Call for Ban of Oxo-degradable Plastics

Call for Ban of Oxo-degradable Plastics

Earlier this week, the Ellen MacArthur Foundation's New Plastics Economy initiative published a statement, endorsed by over 150 organisations from around the world, calling for a ban on the production and use of oxo-degradable plastics.

Not to be confused with compostable plastics which can be safely biodegraded using industrial composting processes, oxo-degradable plastics are standard plastics which have additives to help them break down, usually when in the presence of light and oxygen. Often described and seen in the past as an environmentally friendly alternative to standard plastics, studies in recent years have concluded that they are not environmentally friendly and are in fact often very harmful. Even when disposed of in ways which promote their degradation, the process frequently results in the creation of microplastics form the fragments, which we know from multiple studies and reports to be incredibly harmful to the natural environment.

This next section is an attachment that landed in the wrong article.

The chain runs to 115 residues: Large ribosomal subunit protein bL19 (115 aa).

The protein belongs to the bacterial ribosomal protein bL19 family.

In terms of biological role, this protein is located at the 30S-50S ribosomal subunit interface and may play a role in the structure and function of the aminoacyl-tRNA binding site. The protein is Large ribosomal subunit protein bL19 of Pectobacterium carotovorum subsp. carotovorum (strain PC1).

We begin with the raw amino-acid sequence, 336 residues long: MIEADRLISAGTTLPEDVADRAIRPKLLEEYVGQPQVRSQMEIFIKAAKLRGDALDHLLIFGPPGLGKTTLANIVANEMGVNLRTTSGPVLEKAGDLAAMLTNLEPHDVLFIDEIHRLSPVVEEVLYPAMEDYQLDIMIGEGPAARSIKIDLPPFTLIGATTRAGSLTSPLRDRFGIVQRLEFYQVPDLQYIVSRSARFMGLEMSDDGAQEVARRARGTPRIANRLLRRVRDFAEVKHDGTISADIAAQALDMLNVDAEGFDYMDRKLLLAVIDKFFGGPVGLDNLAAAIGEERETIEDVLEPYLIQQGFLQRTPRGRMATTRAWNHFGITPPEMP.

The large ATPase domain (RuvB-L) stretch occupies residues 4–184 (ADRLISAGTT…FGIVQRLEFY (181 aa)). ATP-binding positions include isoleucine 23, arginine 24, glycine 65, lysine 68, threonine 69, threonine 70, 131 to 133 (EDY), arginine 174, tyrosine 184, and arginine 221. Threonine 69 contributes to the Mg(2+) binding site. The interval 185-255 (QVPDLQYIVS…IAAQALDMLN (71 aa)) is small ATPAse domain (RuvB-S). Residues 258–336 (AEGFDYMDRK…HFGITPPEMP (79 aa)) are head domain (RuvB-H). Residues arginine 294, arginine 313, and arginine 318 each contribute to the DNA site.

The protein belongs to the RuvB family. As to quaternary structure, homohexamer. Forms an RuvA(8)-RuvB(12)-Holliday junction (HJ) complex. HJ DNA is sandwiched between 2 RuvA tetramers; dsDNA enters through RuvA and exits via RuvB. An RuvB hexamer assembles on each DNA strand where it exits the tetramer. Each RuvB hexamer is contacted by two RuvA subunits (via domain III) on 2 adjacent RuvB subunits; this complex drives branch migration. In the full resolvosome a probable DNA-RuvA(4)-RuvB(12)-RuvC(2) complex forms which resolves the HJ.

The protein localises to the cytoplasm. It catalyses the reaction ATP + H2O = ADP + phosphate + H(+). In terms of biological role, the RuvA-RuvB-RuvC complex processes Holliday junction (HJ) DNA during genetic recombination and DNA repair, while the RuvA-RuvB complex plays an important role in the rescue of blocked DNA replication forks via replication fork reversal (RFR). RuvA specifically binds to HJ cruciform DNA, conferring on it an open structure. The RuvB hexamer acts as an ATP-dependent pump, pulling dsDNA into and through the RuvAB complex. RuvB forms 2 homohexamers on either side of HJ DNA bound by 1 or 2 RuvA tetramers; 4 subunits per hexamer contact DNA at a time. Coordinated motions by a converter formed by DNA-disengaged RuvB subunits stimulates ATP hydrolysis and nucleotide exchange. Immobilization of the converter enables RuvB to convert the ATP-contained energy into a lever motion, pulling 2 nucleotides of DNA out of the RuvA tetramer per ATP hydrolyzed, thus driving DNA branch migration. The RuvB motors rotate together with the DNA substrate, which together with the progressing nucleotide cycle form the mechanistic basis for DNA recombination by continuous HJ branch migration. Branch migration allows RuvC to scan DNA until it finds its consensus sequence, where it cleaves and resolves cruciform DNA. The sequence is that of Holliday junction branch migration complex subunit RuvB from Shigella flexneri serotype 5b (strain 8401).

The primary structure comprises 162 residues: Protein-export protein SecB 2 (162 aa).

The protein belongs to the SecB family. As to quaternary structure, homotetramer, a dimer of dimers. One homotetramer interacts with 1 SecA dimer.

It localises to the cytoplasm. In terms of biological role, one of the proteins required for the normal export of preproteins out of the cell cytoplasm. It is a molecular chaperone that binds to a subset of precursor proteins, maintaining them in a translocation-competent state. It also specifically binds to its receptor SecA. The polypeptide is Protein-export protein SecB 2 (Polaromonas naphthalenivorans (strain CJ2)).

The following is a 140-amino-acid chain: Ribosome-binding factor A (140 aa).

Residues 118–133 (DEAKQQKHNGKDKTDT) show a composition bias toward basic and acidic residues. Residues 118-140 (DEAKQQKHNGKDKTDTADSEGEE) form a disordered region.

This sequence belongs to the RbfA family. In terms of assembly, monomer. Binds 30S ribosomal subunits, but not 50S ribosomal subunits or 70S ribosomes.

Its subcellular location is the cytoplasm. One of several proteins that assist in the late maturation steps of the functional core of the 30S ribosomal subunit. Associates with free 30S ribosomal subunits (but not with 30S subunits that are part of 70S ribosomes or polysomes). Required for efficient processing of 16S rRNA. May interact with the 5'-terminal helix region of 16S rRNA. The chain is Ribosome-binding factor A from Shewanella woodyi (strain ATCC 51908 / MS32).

France led the way on this issue with a nationwide ban on oxo-degradable plastics introduced in 2015. In the UK retailers Tesco and the Co-operative stopped using these plastics in their bags, and whilst Spain has announced plans to ban the sale of lightweight oxo-degradable bags, signatories to this latest statment - including M&S, PepsiCo, Unilever, NGOs and government representatives - believe wider action is required, and that in line with the principles of a circular economy, innovation to design out waste should be supported and the use of materials such as oxo-degradable plastics should be discontinued.

Sources: New Plastics Economy, European Bioplastics

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